Review Date: 12/21/15
Visit Dates: (12/10/15)
This one-of-a-kind (for now) offshoot of Bertucci's is a more modern pizzeria where everything—and I mean everything—is cooked in one of two ovens imported from Italy. They look identical, but the first is wood-burning and has a spinning turntable that also raises and lowers to ensure even cooking of pizzas. The second oven is gas burning, has no turntable, and maintains a temperature between 650 and 700 degrees. It is in this oven that burgers, vegetables, side dishes and desserts are baked.
2 Ovens has the look of many restaurants built in the last year or two, with an industrial vibe and reclaimed wood everywhere.
The shiny dome has brioche written all over it. Getting one of the many versions of bun called brioche is a lot like playing a roulette wheel. Sometimes it's light and airy; sometimes it's dense and heavy. This time it landed on the latter, with a little too much bread, though nothing too problematic. Freshness was OK. Nothing special, like grilling or butter, was done to the inner surfaces.
It's billed as 100% Angus beef, which used to mean something way back when. Nowadays, it means slightly better than McDonald's, but this was a little better than that. The grind was a little looser and the bite was a lot more tender than your typical high-end chain restaurant. Doneness hit the requested medium rare and juiciness was available with the slightest squeeze of the bun—not too shabby for every day Angus. The outer crust was beautifully done. Seasoning was well above average.
From my barstool I could see the oven attendant dropping pinches of salt on the patty at a few different stages of production. The flavor had a backyard barbecue feel, with smoky tones transferred from the buildup on the oven's inner walls. This was nice, but I think they missed an opportunity here. I'd love to see what the patty would taste like had they used wood (which smelled great coming out of the other oven).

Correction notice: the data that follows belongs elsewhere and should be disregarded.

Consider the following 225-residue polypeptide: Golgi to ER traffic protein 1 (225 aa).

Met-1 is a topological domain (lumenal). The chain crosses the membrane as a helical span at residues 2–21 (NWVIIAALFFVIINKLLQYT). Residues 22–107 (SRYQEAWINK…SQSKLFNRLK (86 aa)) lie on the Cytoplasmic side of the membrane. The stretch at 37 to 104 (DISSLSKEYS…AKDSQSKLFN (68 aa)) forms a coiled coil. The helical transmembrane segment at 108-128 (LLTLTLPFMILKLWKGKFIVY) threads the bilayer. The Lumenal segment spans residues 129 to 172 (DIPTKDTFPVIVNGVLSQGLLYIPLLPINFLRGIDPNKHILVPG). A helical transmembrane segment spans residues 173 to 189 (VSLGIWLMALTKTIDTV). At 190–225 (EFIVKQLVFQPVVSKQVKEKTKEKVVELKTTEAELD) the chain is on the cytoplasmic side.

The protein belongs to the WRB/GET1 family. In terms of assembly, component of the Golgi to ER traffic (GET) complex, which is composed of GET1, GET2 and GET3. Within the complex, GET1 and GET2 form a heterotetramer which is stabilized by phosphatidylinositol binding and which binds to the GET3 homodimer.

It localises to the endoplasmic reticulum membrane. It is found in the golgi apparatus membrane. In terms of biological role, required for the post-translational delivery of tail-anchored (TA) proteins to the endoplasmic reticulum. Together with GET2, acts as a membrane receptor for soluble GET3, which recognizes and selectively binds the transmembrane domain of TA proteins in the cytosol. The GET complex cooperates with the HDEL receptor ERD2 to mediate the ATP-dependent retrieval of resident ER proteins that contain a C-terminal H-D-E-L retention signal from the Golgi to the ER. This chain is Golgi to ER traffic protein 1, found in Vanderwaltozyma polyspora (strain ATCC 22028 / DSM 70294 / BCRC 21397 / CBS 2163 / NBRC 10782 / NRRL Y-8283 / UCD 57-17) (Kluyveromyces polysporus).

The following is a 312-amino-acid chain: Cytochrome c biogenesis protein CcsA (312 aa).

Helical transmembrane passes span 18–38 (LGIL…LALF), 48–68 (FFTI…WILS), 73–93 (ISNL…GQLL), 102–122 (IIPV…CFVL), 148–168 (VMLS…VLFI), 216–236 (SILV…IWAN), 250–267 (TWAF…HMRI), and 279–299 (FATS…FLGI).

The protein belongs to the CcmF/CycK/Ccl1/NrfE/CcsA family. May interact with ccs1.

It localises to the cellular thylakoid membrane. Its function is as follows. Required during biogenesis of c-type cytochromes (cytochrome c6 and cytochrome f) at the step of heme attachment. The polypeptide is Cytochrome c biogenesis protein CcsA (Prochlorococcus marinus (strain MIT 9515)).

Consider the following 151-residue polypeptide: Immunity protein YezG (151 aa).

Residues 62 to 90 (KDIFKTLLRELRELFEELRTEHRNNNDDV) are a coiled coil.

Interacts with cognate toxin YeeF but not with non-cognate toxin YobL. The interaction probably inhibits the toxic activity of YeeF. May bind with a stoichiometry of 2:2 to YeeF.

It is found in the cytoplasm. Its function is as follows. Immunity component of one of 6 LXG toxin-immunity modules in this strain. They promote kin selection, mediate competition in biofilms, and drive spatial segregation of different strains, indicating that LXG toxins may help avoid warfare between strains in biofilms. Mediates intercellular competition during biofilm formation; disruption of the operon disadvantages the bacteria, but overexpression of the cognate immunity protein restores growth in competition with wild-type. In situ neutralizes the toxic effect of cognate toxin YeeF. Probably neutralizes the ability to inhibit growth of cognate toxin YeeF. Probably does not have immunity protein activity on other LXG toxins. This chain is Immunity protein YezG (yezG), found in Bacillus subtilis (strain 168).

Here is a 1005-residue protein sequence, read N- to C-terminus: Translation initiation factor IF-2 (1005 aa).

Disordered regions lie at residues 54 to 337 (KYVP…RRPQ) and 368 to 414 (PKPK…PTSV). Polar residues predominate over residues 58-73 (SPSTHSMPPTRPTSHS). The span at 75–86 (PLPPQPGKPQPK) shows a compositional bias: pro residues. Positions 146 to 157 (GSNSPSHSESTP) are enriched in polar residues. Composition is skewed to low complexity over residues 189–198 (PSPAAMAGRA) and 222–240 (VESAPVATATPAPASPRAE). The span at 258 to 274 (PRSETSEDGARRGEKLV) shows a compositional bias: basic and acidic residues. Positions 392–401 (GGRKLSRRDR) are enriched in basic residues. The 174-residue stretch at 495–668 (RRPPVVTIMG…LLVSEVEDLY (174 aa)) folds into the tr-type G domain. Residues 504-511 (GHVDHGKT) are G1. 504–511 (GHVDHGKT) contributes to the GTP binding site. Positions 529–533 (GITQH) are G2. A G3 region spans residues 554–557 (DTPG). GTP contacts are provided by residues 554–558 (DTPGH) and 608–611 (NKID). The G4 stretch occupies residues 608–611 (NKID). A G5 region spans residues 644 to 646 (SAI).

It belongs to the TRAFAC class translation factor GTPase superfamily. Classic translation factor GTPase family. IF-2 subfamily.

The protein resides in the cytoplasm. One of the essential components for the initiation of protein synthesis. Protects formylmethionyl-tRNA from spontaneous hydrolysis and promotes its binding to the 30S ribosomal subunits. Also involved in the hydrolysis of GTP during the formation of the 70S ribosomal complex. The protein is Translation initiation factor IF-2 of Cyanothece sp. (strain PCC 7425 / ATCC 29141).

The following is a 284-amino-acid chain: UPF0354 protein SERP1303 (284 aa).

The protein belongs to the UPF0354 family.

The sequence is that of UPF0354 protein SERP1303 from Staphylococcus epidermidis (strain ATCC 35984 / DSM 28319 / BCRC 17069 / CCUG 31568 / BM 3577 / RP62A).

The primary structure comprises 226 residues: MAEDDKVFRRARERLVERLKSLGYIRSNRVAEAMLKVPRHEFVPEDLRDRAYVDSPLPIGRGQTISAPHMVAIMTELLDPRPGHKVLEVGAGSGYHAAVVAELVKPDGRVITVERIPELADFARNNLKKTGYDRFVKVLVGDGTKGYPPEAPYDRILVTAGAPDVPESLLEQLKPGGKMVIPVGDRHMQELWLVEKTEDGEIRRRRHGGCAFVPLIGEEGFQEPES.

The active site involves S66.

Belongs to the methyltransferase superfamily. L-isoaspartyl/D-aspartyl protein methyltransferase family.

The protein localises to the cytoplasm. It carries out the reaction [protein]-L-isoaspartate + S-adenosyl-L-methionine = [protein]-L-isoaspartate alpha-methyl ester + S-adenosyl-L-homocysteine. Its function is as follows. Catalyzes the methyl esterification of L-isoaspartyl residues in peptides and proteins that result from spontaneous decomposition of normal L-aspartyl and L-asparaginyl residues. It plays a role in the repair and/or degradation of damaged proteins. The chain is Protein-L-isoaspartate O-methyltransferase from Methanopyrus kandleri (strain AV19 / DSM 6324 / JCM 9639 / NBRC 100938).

But overall, no complaints. By using a pan, they get all the flavor of the oven with all of the textural advantages of griddling.
Uncharacteristically, I kept things simple by sticking with the basic burger that has cheddar,
iceberg lettuce and tomato (another burger has bacon). The vegetation did its thing without much
fanfare, but it did accomplish two utilitarian tasks. Iceberg leaves
served as a dam between bun bottom and patty, containing the juices.
The tomato added some moisture that wasn't needed so much by the beef,
but it helped mitigate the density of the bun. A thick layer of
cheese melted beautifully in the oven, forming a liquid that drifted out
to the perimeter and down the sides in spots.
The Fries (and such)
The burger is a mere $8, so before I read the fine print I thought the sides were a la carte. Turns out they're included; I chose the potatoes over the salad (shocker, I know). They're wedges, with skins on, oiled moderately and seasoned lightly. Flavor on these was much more intense than the burger. A few spots were blackened but in a good way. Just like the ideal burger, these wedges had crusty exteriors and fluffy interiors. Think of fries and think of baked potatoes; these were exactly halfway in between and very enjoyable.
I'll probably return and wind up trying the pizza. I'll ammend this review then.
The check came with a small square of a cookie (pan style like a brownie) cooked in the same oven as the burger. Good flavor and perfect texture: just like the perfect rib or burger, crisp outside, tender inside, with the full spectrum in between. More importantly, it made a really nice gesture.
The Bottom Line
2 Ovens isn't a place you'd think of for a burger, but they do a very respectable one, especially for the 'burbs. A little heavy on the bun and a little light on the beef flavor, but the char, the juices and especially those fantastic potatoes made it work.
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